Commentary No : 2017 / 34
5 min read

After the collapse of the Soviet Union, Russia has formed Collective Security Treaty Organization (CSTO) against NATO. Recently, a new Secretary General was appointed in the Organization. Since 2003, Nikolai Bordyuzha who has been serving as the Secretary General of the CSTO was replaced by Armenian National Security Council Secretary Yury Khachaturov. It should be noted that during Bordyuzha’s tenure as Secretary General of CSTO, four different names had become the Secretary General of NATO[1].

CSTO is an intergovernmental military organization established on November 7, 2002, by the members of the Commonwealth of Independent States, namely, Belarus, Armenia, Kazakhstan, Kyrgyzstan, Tajikistan and Russia. Under the CSTO agreement, the member states collectively maintain their security[2]. If one or more of the member states are threatened in terms of security, territorial integrity and sovereignty, as is the case in the North Atlantic Treaty Organization (NATO), the member countries of the Organization may take measures to eliminate these threats[3].

The objectives of the Organization are peace, international and regional security and stability. The independence, territorial integrity and the protection of sovereignty of the member countries are also among the principles of CSTO. Its organizational structure consists of the Parliamentary Assembly of the Collective Security Council, the Permanent Council and the Secretary General[4]. Observers of the Organization's Parliamentary Assembly are Serbia and Afghanistan[5]. Although there are currently six members of CSTO, Georgia, Azerbaijan and Uzbekistan have been previously members of the Organization. Georgia and Azerbaijan had withdrawn from the Organization in 2009 and Uzbekistan in 2012. The main activity area of CSTO is the development of international political and military cooperation. CSTO also aims to fight against international terrorism, drug and weapons smuggling.

Although the foundations of CSTO were laid in 1992, it is possible to say that CSTO was inspired by the Warsaw Pact model. The CSTO, which was established by Russia against NATO, applies a rotation principle in alphabetical order with regard to the Secretary General in CSTO[6]. Last year, it was Armenia's turn to appoint its representative on the position of CSTO Secretary General. However, due to the parties failing to come to terms, an Armenian was not appointed to the position. Ultimately, CSTO Secretary General Nikolai Bordyuzha continued to serve as the Secretary General. This topic again has come to the fore this year.

It is remarkable that the election of the Secretary General of CSTO has been dragged on. Ultimately, Armenian National Security Council Secretary Yury Khachaturov was recently appointed as the Secretary General. 25th year of the foundation of CSTO will be celebrated during his term.

Yury Khachaturov, who was born in Georgia, after his graduation from the Tbilisi Higher Artillery Command College of the Red Banner Order, served in the military division of Far Eastern Military District in the Russian Army as a detachment regiment artillery commander. In 1974 and 1982, he served in the Soviet Army. In 1985 and 1987, Khachaturov was appointed as the Chief of Staff of Rocket Troops and Artillery of Tank Division in the Belarus Military District. Between 1987 and 1989, he served as Chief of Staff of Rocket Troops and Artillery of the 5th Motorized Rifle Guards Division of the 40th Army in Afghanistan. From 1992 to 2008, he worked in the Armenian Armed Forces, and in 2008-2016, he served as Armenian Chief of Staff. On October 3, 2016, he was appointed as Secretary of the National Security Council of Armenia. As of May 2, 2017, Khachaturov will officially begin his term as the Secretary General of CSTO[7].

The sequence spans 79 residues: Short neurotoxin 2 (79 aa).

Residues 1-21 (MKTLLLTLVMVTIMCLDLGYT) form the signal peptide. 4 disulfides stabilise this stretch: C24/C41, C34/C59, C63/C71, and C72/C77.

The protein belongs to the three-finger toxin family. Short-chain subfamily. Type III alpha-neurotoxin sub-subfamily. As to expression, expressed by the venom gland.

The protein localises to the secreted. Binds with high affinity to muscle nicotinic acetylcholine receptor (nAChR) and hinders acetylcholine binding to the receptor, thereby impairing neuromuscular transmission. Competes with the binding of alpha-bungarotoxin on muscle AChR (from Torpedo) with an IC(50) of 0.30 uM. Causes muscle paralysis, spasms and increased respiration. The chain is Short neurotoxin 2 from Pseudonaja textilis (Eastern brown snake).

Aleksander Iskandarian of the Caucasus Institute stated that the appointment of Yuriy Khachaturov on behalf of Armenia will not change the situation for Armenia[8]. Stating that Russia and Armenia have serious cooperation within the CSTO, Iskandarian has linked the delay in the appointment of the Secretary General to Russia-Belarus relations. Khachaturov’s appointment shows that Russia wants to maintain its influence over the members of the Organization, and that Armenia is acting under the direction of Russia. CSTO, as an organization, reveals that Russia is active as a regional power following the collapse of the Soviet Union. The fact that the new Secretary General Yury Khachaturov has a Soviet history, that he served in Armenia for years although he is not an Armenian after his tenure in Russia and that he was appointed as the Secretary General of CSTO on behalf of Armenia despite not being Armenian, proves how connected and strong relations between Russia and Armenia are. This incident not only shows that Armenia is dependent on Russia in terms of economy and culture, but it also clearly reveals that Armenia is dependent on Russia in terms of military affairs.


[1] Elena Chernenko, “CSTO reaches letter A,” ANN/Groong, April 18, 2017, accessed April 27, 2017,

[2] “Basic Facts,” CSTO Official Site, accessed April 26, 2017,

[3] “Kolektif Güvenlik Antlaşması Örgütü,” Wikipedia, accessed April 25, 2017,

[4] “Kolektif Güvenlik Anlaşması Örgütü,” Sputnik. November 1, 2016, accessed April 25, 2017,

[5] Elena Chernenko, “CSTO reaches letter A,”  ANN /Groong, April 18, 2017, accessed April 27, 2017,

[6] Elena Chernenko, “CSTO reaches letter A,” ANN/Groong, April 18, 2017, accessed April 27, 2017,

[7] Elena Chernenko, “CSTO reaches letter A,” ANN/Groong, April 18, 2017, accessed April 27, 2017,

[8] “İskandaryan: Yuri Haçaturov’un atanması durumu değiştirmez,”, April 18, 2017, accessed April 26, 2017,

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